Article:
You often hear coaches and media outlets talking about player’s commitment to the program and how a player would give anything for his teams or sacrifice his body to make a play. But how many players are literally willing to die for their team?
The modern game of football has made multiple provisions for player safety in terms of improved padding and rule changes. Today’s football game is a far cry from the blood sport origins of the game. Football players in the early days of the game, were as tough as they come. They played the game with nothing more than a leather cap and a cup. These players truly sacrificed their bodies for their teams.
Rudolph Munk sacrificed everything for the West Virginia Mountaineers. Munk was the captain of the 1910 Mountaineers football team. “Captain Munk,” as he was referred to, led the Mountaineers into Wheeling to play the Bethany Bison in what was being billed as the “State Championship of West Virginia.”
This being the era of “semi-pro” college athletes, some schools engaged in paying players. Some schools went as hire as using “hired guns” for big games. With Bethany seeking to avenge an earlier tie with the Mountaineers, they are alleged to have hired a player by the name of “McCoy” who may have been playing under the name “Garner.”
The Mountaineers pulled out to an early lead on the Bison, with Munk successfully converting a field goal in the game. Late in the game, with West Virginia looking to protect their lead, the Mountaineers lined up to run the ball. Munk was the lead blocker (or possibly a decoy, depending on the source), responsible for keeping McCoy off the rusher. What happened next is still somewhat a mystery.
"The decision of the coroner’s jury was based on the testimony of Halfback Rudy, sub on the Bethany team, and Umpire Young, of Pittsburg, whose statement yesterday seemed so damaging to McCoy. Rudy was not in the game at any stage, but was on the side lines. He said that he saw clearly the play in which Munk was killed. “McCoy came at Munk not from the rear, but in front off [sic] him,” he said. “McCoy struck Munk with his arms, doubled at the elbows, low in the chest. The West Virginia captain fell over, backwards, and slightly sideways. His head struck the ground and bounced. He did not get up. McCoy did not hit Munk with his fist.”"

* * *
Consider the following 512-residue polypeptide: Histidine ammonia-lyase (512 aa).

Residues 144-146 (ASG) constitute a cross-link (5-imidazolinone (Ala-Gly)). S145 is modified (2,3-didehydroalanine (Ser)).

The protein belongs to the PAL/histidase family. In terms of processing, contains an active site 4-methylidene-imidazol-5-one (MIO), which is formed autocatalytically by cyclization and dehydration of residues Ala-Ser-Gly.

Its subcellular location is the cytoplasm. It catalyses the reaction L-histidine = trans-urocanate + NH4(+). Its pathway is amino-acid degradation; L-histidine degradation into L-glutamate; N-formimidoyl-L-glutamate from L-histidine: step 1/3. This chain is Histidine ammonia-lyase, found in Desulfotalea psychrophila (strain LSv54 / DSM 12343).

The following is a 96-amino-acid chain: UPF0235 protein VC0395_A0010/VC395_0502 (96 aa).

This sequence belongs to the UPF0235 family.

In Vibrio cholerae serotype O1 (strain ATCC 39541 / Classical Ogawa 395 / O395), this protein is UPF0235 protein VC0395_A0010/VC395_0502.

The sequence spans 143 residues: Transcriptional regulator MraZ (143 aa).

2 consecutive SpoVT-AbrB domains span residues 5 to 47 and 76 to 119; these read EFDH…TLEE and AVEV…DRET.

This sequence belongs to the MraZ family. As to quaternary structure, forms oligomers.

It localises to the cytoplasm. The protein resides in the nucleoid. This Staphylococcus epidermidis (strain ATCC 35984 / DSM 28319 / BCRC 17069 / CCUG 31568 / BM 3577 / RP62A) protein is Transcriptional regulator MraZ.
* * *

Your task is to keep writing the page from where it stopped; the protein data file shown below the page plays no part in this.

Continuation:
Bethany players contend that McCoy struck Munk in the upper body with his fore arms. West Virginia players contend that McCoy struck Munk with his fists in the back of the neck. The article from wvculture.org, originally published in the New Dominion, does not provide a consensus on the actual orientation of the blow.
What is known is that McCoy, after knocking out Munk, walked off the field as he was ejected from the game. Some who witnessed the play were convinced that McCoy intentionally knocked out Munk as a means of taking out his frustration.
Rudolph Munk would never again regain consciousness, dieing later that night from brain swelling and a blood clot at the base of the cerebellum.With the tragic death of Rudolph Munk in mind, the WVU Athletic Board of Control decided to cancel the rest of the 1910 schedule.
Rudolph Munk is the first and only WVU football player to die on the field. With modern equipment and rules, hopefully no other WVU player will have to pay the ultimate price for the program.